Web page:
Financial Data
Updated 26 Feb 2020

BBBEE: Complying with the ownership element

What are your compliance options?

Nicolene Schoeman-Louw, 04 September 2015  Share  0 comments  Print

All the answers to your unique business lifestage questions

Qualifying Small Enterprises (“QSE’s”)

Under the previous BBBEE codes, QSE’s could elect 4 out of the then 7 elements to comply with. With the enactment of the new BBBEE codes, the scorecard has been revised.

These revised scorecard elements are: Ownership, Skills development, Enterprise and Supplier Development, Socio Economic Development and Management Control. QSE’s are now required to be compliant with all 5 scorecard elements.

The scorecard has introduced certain priority elements for QSE’s to elect:

  • Ownership
  • Skills development
  • Enterprise and Supplier Development

A QSE must achieve 40% of the points for two of the three priority elements, with Ownership being compulsory. Non-compliance with the threshold for any of the priority elements will result in a penalty by one level on the scorecard.  

Related: BBBEE compliance: Why it is relevant now

The ownership element

In terms of the new codes, an enterprise must achieve at least 40% of the net value targets in order to comply with the above requirements. This, equates to a minimum 10% black shareholding / ownership status.

QSE enterprises’ scores are measured as set out below: 

Large enterprises’ (enterprises that must comply with all the scorecard elements) scores are measured as set out below: 

Obtaining a favourable score can be achieved through implementing a number of strategies, for example:

  1. A traditional equity transaction (taking in a “black” partner)
  2. Establishing an employee share scheme, Incentive Trust or broad based ownership scheme
  3. Entering into a joint venture agreement.

Equity transaction

Generally speaking, it is not advisable to enter into any equity transaction whether on loan payment basis or not, if a proper due diligence has not been conducted, this includes ensuring that there is a shared vision for the business.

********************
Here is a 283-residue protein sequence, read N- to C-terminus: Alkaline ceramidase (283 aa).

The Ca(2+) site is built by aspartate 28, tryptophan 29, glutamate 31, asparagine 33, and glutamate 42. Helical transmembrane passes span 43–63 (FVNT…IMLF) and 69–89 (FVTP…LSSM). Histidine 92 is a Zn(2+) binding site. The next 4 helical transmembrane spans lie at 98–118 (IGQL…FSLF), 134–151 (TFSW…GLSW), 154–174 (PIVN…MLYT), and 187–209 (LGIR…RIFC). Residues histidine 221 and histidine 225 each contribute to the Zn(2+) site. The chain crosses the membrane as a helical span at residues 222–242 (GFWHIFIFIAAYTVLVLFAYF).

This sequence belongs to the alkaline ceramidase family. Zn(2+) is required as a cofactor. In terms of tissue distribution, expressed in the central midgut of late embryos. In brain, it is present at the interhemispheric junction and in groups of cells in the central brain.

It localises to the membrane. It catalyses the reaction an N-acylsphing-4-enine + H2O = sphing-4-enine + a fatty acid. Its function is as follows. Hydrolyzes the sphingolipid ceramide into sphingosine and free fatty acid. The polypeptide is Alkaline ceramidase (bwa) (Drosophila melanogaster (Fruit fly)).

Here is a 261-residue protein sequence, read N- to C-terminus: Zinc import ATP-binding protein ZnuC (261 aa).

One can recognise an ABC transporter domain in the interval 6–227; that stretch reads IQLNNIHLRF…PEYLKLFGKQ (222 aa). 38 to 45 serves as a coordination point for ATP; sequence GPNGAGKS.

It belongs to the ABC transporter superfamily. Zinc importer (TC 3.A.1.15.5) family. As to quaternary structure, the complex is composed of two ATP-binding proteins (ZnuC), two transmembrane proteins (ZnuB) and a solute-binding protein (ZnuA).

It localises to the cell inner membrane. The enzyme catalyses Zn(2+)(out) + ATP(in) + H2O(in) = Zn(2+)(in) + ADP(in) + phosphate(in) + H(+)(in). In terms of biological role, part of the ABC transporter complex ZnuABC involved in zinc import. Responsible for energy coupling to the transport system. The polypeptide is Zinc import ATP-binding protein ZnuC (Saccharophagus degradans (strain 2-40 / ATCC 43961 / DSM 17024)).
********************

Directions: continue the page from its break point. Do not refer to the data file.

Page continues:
In addition, the taxable consequences of the transaction should also be appropriately considered and suitably structured.  

What is more, besides unwanted tax consequences, where these transactions result in the creation of debt (funded on a loan account basis), the measured entity will not receive all the points on the scorecard.  Thus, thereby senselessly diminishing the value of the transaction.

Employee share schemes, Incentive trusts and broad based ownership schemes

Employee share schemes aim to empower the black employees of the business concerned by making them minority shareholders in the company. This is similar to Incentive Trusts. Broad based ownership schemes on the other hand, have a broader beneficiary impact and often benefit groups outside of the business (and its employees) to benefit the community as a whole.

Employee share schemes particularly, are not always the “right fit” for every business. I say this because:

  • Smaller companies or business simply do not employ enough staff for this to be practically feasible; and
  • If a Trust structure is applied (as this usually is in this, Incentive Trust and broad based schemes) it needs to comply with certain BBBEE specific requirements. This in addition to the requirements set by the Trust property Control Act 57 of 1988.
  • The uncertainty of the future and value of these structured due to the Department of Trade and Industry’s (“DTI”) views taken of late.[1]

In addition, some inherent challenges posed by trust structures include that they are generally expensive vehicles from an income tax perspective and require their own dedicated management and running independent from the business itself.

Related: The new BBBEE codes: What to expect

On the flip side of the coin though, appropriately structured entities are absolutely invaluable vehicles to not only comply with the ownership requirement, but to motivate and retain valuable “black” staff.

This in turn, if properly planned and executed, may even serve to groom the next generation of owners and managers in businesses. 

Joint ventures

Joint ventures on the other hand, have not had much success statistically.

With that being said, when appropriately structured though, these are the most powerful of available tools for negotiating sustainable mergers or establishing successfully transformed entities.

For these reasons amongst others, it is important to consider a BBBEE ownership strategy that suits your vision and business specific needs best. Importantly, once these have been identified it should be implemented by a suitably qualified team of professionals.

[1] Earlier this year the DTI issued a notice stating that these schemes will not score full points under the ownership element. This was retracted pending further consideration of the DTI. So, at the moment there is a lot of uncertainty.

Rate It12345rating

About the author

Nicolene Schoeman-Louw

Nicolene Schoeman-Louw is the Director at SchoemanLaw Inc (Cape Town) and Net Value Holdings (Pty) Ltd.

Introducing the theft & fidelity protection for your business

Theft and fidelity cover are often confused with each other. Bryan Verpoort discusses the difference between the two and why your business should be putting measures in place for both of these risks.

Login to comment